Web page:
Blue Week GeneralThe Green Ribbon Initiative’s (GRI) Blue Week is going virtual this year! Participate in virtual educational programs for adults and kids, regional experts, and DIY adventures and contests, give you an opportunity to learn about the unique natural features of Northwest Ohio and Southeast Michigan! Blue Week highlights the connection between land, water, and wildlife. We all need healthy habitats and soil for healthy water. These events start May 11th and last through May 16th and winners of the prizes will be announced May 20th. For more information please visit: Blue Week 2020- Virtual Exploration

We are currently living in an era of mass consumerism and single-use items but it doesn’t have to stay that way! According to the EPA in 2013, Americans, on average, produced roughly five pounds of trash per day. That is nearly a ton of trash per year per person, and that number is growing. 

The key is not just recycling, but also reducing. Being aware of what you throw away and what you purchase can make all the difference. If you’re going out to eat make sure to throw a Tupperware dish or two in your backseat and take it in with you in a reusable bag. Shop at resale stores or church rummage sales for new clothing options; I’ve found brand new name brand clothes at both (and do not forget your reusable bags to put your new-to-you items in). Buy in bulk as it uses less packaging. Learn how to make coffee at home; there are plastic or wax liners inside most coffee shop cups that look to be paper but are not recyclable. We also challenge you to challenge yourself to keep track of what you use for a month and then review how you can change your routine. Using less single-use or disposable items will leave less opportunity that those items could become marine debris. Recent cleanups have found food wrappers as one of the top items removed from our waterways. See the example tracker that you can easily make to keep track of your disposable item usage. If you discover a waste reduction strategy that works really well for you, please let us know!currents graphic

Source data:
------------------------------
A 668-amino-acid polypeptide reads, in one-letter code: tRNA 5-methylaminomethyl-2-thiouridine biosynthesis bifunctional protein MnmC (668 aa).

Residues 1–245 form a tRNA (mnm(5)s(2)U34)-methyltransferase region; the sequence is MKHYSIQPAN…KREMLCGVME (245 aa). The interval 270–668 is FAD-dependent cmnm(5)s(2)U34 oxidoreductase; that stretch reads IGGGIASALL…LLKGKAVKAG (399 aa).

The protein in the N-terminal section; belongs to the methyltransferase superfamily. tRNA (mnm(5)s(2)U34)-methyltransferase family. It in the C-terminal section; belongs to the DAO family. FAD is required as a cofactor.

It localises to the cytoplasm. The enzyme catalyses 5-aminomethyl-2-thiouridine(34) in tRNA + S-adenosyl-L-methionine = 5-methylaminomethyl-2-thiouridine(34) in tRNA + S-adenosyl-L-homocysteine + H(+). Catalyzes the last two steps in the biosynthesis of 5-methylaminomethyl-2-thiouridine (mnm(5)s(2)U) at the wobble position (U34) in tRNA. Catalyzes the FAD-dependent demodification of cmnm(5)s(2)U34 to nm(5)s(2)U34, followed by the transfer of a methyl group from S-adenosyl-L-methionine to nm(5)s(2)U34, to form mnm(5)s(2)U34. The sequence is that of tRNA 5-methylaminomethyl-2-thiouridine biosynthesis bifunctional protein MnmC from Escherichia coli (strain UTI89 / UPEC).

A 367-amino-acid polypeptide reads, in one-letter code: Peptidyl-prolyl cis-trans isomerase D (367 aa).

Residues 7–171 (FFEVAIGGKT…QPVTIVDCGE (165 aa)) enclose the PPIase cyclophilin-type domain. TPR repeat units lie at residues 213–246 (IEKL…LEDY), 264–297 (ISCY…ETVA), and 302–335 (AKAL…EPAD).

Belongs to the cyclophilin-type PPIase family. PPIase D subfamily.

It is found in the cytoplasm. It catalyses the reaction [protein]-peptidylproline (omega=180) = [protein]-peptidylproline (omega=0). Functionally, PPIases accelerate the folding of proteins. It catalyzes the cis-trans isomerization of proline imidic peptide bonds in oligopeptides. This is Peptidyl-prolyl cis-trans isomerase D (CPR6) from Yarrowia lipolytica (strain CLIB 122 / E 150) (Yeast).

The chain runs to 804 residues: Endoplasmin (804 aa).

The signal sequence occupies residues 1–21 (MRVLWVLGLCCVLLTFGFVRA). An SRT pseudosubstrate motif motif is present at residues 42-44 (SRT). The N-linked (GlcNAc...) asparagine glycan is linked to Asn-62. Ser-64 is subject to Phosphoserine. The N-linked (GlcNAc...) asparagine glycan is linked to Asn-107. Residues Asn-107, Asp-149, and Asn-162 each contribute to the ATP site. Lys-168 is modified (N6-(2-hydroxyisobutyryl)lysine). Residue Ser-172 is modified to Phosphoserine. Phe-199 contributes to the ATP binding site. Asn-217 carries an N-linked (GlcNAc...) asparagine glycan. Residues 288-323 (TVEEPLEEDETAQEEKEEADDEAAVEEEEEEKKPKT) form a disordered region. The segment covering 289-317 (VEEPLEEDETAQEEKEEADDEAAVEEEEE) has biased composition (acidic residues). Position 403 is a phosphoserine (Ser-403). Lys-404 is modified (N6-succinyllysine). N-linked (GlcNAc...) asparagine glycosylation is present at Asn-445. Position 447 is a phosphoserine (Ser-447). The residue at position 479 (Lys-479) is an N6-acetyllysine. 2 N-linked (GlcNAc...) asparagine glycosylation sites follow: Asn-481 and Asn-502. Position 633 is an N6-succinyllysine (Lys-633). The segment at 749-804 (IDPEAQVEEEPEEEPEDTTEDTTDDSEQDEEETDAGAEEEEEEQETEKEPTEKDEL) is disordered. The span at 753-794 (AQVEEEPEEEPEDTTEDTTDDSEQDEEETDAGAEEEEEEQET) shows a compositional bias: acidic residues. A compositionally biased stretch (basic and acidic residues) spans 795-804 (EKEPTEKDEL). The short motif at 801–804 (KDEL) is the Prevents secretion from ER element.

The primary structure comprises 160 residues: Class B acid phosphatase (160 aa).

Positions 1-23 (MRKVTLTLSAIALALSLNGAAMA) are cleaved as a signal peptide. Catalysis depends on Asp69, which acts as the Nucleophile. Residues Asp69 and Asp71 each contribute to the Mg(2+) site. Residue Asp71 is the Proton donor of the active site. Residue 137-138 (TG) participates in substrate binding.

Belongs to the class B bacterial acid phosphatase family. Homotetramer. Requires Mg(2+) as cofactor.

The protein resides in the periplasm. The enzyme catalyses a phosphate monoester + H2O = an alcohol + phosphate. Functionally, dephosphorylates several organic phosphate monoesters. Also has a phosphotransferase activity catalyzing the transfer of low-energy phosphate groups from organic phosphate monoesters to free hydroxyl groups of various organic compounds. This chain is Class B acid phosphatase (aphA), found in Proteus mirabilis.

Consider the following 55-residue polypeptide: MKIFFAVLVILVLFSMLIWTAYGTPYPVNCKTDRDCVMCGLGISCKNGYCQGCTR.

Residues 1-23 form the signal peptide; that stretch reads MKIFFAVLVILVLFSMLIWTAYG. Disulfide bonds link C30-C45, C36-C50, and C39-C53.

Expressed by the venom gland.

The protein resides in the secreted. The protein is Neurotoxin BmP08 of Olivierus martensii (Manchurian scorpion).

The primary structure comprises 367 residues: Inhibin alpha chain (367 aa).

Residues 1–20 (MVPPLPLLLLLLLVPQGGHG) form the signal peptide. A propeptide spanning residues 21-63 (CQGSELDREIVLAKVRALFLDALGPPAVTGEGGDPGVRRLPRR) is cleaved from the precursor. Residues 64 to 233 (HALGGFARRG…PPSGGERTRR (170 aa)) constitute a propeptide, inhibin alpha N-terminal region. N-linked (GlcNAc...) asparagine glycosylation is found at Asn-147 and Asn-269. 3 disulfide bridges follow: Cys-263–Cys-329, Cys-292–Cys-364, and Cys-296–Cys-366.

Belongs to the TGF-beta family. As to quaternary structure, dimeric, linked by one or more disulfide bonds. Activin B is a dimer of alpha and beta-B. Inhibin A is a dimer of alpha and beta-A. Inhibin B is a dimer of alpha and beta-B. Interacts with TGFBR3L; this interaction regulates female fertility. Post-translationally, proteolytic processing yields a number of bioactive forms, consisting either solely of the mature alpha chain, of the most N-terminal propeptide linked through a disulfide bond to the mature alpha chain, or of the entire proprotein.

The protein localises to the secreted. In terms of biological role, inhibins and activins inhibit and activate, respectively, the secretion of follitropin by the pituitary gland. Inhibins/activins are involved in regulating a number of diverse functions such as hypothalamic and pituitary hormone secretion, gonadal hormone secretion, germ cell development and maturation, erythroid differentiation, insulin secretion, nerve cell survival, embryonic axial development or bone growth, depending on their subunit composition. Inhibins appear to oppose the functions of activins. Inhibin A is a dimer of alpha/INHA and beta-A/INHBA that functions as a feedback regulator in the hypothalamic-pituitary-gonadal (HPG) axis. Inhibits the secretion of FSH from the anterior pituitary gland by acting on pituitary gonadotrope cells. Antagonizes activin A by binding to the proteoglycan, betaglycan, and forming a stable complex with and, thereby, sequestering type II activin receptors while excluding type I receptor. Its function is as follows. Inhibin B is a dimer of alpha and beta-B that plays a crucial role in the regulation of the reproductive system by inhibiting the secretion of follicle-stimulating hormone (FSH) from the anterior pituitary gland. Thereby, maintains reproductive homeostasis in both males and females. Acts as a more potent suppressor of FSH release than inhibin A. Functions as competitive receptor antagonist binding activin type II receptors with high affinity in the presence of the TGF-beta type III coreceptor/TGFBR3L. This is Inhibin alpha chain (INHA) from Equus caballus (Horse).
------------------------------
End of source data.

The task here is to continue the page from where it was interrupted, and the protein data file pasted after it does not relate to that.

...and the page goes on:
Currents: May 2020

Your donation, no matter how small, can make a huge difference in the long run. Every penny goes a long way in protecting your water.

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Partners for Clean Streams Inc. is striving for abundant open space and a high quality natural environment; adequate floodwater storage capacities and flourishing wildlife; stakeholders who take local ownership in their resources; and rivers, streams and lakes that are clean, clear and safe